Figure 1 shows the various road furniture assets captured at Mombasa Road Interchange with Nairobi Expressway above. The findings of the captured imaged revealed that all the hits were visible and in good condition. The implication was that road users could clearly identify the various signs located in the areas.

4 2

5 3 1 3

Figure 2: Thika Road showing the 1 Road Markings, 2 Signage, 3 guard rails, 4 street lights, 5 road kerb (Source: Authors data)

Figure 2 shows a section of Thika road imagery where a section of 1 kilometer was captured. Findings shows that all the hits captured were visible. However, some signs were missed in some section considering the wide range of the road and the need to focus the camera to enhance image quality.


2 1

4 2

Figure 3: Section of Mombasa Road at Southern Bypass Interchange; Colorized Point cloud showing; 1 road signs, 2 road side trees, 3 guardrails and 4 road surface & markings. (Source: KeNHA data)

Figure 3 shows a section of Mombasa Road captured using manual method. The Image was extracted from the KeNHA reports. The road assist was not clear and the image rating was of low quality as compared to images captured using mobile LiDAR technology. Sign boards are not visible and cannot be easily capture using this method as demonstrated in figure 3.


The main study objective was to evaluate effects of mobile LiDAR technology use on management of road furniture inventory. The survey aimed at addressing existing challenges on how field data is collected and analyzed to give a clear picture of the road assets management policy and practices in KeNHA as a lead roads agency in Kenya. As observed by JICA (2020), the manual methods of road assets data collection do not guarantee accuracy, are time consuming, costly and their outputs are susceptible to manipulation thus not reliable. With a success rate of about 87%, automation of roads asset management practices using the Mobile LiDAR technology presents an opportunity to improve reliability, validity and timeliness of inventory data for effective decision making, budgeting and planning purposes.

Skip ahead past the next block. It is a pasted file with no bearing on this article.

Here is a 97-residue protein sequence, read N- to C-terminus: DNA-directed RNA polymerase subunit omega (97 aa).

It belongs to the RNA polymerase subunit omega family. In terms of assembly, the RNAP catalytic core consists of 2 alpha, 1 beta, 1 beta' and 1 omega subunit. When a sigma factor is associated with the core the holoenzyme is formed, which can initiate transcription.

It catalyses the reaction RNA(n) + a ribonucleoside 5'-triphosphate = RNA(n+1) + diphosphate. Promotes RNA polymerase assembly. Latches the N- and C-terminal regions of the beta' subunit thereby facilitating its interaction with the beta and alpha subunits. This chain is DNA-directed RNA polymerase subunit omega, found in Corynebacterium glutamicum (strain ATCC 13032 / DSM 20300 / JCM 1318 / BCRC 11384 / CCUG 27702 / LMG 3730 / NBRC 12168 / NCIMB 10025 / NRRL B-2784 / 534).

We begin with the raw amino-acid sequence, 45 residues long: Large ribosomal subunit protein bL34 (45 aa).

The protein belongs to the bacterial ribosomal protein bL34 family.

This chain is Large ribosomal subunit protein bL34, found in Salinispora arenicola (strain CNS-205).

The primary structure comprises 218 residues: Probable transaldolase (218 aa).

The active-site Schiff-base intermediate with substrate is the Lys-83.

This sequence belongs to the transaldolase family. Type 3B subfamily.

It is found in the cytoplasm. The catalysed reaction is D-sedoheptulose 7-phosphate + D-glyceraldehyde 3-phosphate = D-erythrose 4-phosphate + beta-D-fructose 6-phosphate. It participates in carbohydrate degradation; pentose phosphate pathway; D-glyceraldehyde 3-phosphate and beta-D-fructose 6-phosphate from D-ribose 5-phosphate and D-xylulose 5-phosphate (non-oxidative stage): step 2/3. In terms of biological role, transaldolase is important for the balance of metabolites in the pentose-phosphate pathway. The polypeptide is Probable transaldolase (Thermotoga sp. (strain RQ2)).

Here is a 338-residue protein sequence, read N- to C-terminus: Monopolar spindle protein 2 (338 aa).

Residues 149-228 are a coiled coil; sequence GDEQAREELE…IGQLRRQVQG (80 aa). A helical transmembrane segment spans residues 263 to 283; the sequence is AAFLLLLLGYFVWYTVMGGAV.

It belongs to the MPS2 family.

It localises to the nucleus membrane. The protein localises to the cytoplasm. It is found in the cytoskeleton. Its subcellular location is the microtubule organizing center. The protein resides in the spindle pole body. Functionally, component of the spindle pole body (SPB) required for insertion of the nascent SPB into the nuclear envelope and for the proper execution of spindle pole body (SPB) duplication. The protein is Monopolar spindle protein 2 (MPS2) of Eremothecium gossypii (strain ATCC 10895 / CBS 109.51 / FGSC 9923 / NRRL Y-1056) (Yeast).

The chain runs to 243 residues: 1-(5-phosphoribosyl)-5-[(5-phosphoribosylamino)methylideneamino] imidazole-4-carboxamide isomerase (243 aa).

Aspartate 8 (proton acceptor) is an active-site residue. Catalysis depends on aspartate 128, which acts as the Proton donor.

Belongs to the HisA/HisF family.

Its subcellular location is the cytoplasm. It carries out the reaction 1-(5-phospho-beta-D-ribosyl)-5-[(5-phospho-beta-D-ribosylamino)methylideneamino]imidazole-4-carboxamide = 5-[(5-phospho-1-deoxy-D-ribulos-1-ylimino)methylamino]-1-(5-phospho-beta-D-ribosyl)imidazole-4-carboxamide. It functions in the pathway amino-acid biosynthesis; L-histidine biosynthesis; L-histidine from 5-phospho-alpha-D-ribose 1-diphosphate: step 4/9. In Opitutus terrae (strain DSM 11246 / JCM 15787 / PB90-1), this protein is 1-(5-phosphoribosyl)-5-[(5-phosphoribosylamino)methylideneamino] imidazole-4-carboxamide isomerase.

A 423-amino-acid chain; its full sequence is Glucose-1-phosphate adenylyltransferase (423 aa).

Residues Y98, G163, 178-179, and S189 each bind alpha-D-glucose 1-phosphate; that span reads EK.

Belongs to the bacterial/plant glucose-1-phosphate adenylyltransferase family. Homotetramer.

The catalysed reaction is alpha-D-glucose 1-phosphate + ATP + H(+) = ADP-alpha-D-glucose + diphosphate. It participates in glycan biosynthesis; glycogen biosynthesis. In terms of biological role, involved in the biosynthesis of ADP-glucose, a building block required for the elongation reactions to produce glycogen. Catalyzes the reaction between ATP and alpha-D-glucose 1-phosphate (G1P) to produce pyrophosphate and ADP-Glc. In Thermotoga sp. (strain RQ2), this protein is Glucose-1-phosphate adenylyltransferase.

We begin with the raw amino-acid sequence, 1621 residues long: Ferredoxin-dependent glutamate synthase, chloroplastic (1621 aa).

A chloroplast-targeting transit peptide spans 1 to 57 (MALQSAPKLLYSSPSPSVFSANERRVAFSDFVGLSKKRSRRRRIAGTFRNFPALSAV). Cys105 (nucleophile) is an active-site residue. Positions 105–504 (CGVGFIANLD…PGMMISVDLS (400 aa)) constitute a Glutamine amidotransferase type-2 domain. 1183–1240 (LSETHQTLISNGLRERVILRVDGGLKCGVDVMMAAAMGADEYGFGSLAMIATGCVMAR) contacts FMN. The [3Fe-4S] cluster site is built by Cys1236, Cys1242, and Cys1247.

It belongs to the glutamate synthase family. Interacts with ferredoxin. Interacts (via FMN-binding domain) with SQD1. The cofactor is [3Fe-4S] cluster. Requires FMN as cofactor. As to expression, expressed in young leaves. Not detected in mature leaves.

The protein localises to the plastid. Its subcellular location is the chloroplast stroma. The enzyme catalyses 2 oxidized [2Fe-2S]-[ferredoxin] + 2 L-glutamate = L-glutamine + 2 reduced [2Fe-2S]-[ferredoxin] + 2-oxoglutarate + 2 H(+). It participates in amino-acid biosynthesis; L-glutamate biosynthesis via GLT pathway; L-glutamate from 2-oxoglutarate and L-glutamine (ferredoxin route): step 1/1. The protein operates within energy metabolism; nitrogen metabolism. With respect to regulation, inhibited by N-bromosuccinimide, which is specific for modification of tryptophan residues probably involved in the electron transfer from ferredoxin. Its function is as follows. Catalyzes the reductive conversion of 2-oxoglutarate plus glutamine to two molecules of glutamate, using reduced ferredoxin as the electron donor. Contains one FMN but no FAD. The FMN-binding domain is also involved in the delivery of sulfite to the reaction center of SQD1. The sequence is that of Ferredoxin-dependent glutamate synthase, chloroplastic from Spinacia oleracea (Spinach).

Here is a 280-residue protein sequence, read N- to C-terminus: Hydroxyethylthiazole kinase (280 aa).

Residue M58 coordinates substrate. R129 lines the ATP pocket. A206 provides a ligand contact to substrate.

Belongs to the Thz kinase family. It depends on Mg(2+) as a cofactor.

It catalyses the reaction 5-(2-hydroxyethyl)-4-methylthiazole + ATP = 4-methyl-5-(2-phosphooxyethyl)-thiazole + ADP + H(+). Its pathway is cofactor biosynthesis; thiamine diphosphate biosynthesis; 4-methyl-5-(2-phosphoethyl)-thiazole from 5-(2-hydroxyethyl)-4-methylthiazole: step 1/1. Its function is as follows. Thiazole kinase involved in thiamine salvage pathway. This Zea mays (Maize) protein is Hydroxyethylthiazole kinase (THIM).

Specifically, the use of Mobile LiDAR technology has the following effects on management of road furniture inventory along KeNHA highways within Nairobi City County:

  1. Data accuracy and quality: The data collected using the Mobile LiDAR technology is deemed timely, reliable and accurate, providing both spatial and non-spatial data on the quantity of road furniture assets.
  2. Decision making support: The use of Mobile LiDAR technology enables collection and analysis of real- time data to inform effective budgeting, procurement and monitoring of road maintenance contractors and KeNHA technical staff.collected is easily updated during scheduled ARCIS programmes.


  3. Innovation and knowledge management: The mobile LiDAR technology promotes integration of output databases into existing KeNHA project management information systems. The data and information

On the flipside, the misses indicated the need to collaborate with other Government agencies such as the National Police Service and County Governments in order to address encroachment on road reserves, vandalism and erection of structures blocking visibility of road signs. To complement the Mobile LiDAR technology use, manual spot checks may be conducted to follow up on such cases.


The study recommends that KeNHA and other road agencies in Kenya consider adopting the use of Mobile LiDAR technology for undertaking their Annual Road Condition and Inventory Surveys in order to benefit from its capabilities. This way, they will be able to collect timely, reliable, accurate and quality data on various road networks thereby informing effective decision making for better budgeting, resource allocation and operational planning.

The study also recommends for adequate budgetary planning to ensure cost-effective replacement of damaged road furniture based on the findings of analysed LiDAR and imagery data. This will improve on the maintenance of roads to good condition as well as enhancement of road safety. The policy makers and regulators are encouraged to develop requisite legislative and regulatory framework for promoting sector-wide adoption and use of Mobile LiDAR technology for integrated road assets inventory management including mitigation of vandalism.


The authors wish to thank Jomo Kenyatta University of Agriculture and Technology (JKUAT) for the support and approval of this research work. Special thanks to KeNHA management and Ramani Geosystems Limited for making this research a success.